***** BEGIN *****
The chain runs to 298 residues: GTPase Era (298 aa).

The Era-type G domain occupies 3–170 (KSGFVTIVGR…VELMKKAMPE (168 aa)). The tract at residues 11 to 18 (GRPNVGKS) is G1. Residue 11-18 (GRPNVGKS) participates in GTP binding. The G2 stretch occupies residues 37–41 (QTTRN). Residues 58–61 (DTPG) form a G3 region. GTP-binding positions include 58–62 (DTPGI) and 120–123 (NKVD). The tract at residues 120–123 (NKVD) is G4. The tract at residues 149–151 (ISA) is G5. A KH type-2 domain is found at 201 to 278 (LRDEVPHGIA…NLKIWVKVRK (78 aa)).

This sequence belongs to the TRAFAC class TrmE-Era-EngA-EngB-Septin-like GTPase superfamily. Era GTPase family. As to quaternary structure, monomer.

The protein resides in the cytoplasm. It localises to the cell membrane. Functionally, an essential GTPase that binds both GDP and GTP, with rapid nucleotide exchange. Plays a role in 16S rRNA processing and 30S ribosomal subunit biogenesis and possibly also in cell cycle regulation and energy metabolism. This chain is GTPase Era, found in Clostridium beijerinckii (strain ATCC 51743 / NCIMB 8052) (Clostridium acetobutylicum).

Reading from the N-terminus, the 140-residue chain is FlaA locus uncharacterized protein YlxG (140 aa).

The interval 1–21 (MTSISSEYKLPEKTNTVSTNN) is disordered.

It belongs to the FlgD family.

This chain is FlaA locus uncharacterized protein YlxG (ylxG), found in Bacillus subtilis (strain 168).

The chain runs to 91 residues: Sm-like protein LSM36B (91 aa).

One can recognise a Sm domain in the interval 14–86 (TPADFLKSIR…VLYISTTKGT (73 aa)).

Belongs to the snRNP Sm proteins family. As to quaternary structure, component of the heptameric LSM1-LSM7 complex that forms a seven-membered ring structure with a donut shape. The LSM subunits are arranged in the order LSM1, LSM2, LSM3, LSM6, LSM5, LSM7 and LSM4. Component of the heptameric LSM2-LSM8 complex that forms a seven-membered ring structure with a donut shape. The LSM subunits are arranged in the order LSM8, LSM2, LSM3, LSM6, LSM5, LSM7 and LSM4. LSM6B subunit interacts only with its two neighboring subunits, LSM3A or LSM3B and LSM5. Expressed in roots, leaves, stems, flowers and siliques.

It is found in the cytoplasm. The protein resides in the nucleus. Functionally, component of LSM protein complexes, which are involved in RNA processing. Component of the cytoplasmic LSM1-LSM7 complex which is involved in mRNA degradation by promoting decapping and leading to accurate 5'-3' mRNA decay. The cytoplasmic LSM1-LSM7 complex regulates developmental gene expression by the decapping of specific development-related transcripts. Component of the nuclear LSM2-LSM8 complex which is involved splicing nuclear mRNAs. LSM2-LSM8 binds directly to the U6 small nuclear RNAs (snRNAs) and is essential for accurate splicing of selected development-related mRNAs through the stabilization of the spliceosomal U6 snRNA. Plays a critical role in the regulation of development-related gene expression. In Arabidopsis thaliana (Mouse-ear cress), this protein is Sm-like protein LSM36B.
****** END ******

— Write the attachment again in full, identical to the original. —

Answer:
The chain runs to 298 residues: GTPase Era (298 aa).

The Era-type G domain occupies 3–170 (KSGFVTIVGR…VELMKKAMPE (168 aa)). The tract at residues 11 to 18 (GRPNVGKS) is G1. Residue 11-18 (GRPNVGKS) participates in GTP binding. The G2 stretch occupies residues 37–41 (QTTRN). Residues 58–61 (DTPG) form a G3 region. GTP-binding positions include 58–62 (DTPGI) and 120–123 (NKVD). The tract at residues 120–123 (NKVD) is G4. The tract at residues 149–151 (ISA) is G5. A KH type-2 domain is found at 201 to 278 (LRDEVPHGIA…NLKIWVKVRK (78 aa)).

This sequence belongs to the TRAFAC class TrmE-Era-EngA-EngB-Septin-like GTPase superfamily. Era GTPase family. As to quaternary structure, monomer.

The protein resides in the cytoplasm. It localises to the cell membrane. Functionally, an essential GTPase that binds both GDP and GTP, with rapid nucleotide exchange. Plays a role in 16S rRNA processing and 30S ribosomal subunit biogenesis and possibly also in cell cycle regulation and energy metabolism. This chain is GTPase Era, found in Clostridium beijerinckii (strain ATCC 51743 / NCIMB 8052) (Clostridium acetobutylicum).

Reading from the N-terminus, the 140-residue chain is FlaA locus uncharacterized protein YlxG (140 aa).

The interval 1–21 (MTSISSEYKLPEKTNTVSTNN) is disordered.

It belongs to the FlgD family.

This chain is FlaA locus uncharacterized protein YlxG (ylxG), found in Bacillus subtilis (strain 168).

The chain runs to 91 residues: Sm-like protein LSM36B (91 aa).

One can recognise a Sm domain in the interval 14–86 (TPADFLKSIR…VLYISTTKGT (73 aa)).

Belongs to the snRNP Sm proteins family. As to quaternary structure, component of the heptameric LSM1-LSM7 complex that forms a seven-membered ring structure with a donut shape. The LSM subunits are arranged in the order LSM1, LSM2, LSM3, LSM6, LSM5, LSM7 and LSM4. Component of the heptameric LSM2-LSM8 complex that forms a seven-membered ring structure with a donut shape. The LSM subunits are arranged in the order LSM8, LSM2, LSM3, LSM6, LSM5, LSM7 and LSM4. LSM6B subunit interacts only with its two neighboring subunits, LSM3A or LSM3B and LSM5. Expressed in roots, leaves, stems, flowers and siliques.

It is found in the cytoplasm. The protein resides in the nucleus. Functionally, component of LSM protein complexes, which are involved in RNA processing. Component of the cytoplasmic LSM1-LSM7 complex which is involved in mRNA degradation by promoting decapping and leading to accurate 5'-3' mRNA decay. The cytoplasmic LSM1-LSM7 complex regulates developmental gene expression by the decapping of specific development-related transcripts. Component of the nuclear LSM2-LSM8 complex which is involved splicing nuclear mRNAs. LSM2-LSM8 binds directly to the U6 small nuclear RNAs (snRNAs) and is essential for accurate splicing of selected development-related mRNAs through the stabilization of the spliceosomal U6 snRNA. Plays a critical role in the regulation of development-related gene expression. In Arabidopsis thaliana (Mouse-ear cress), this protein is Sm-like protein LSM36B.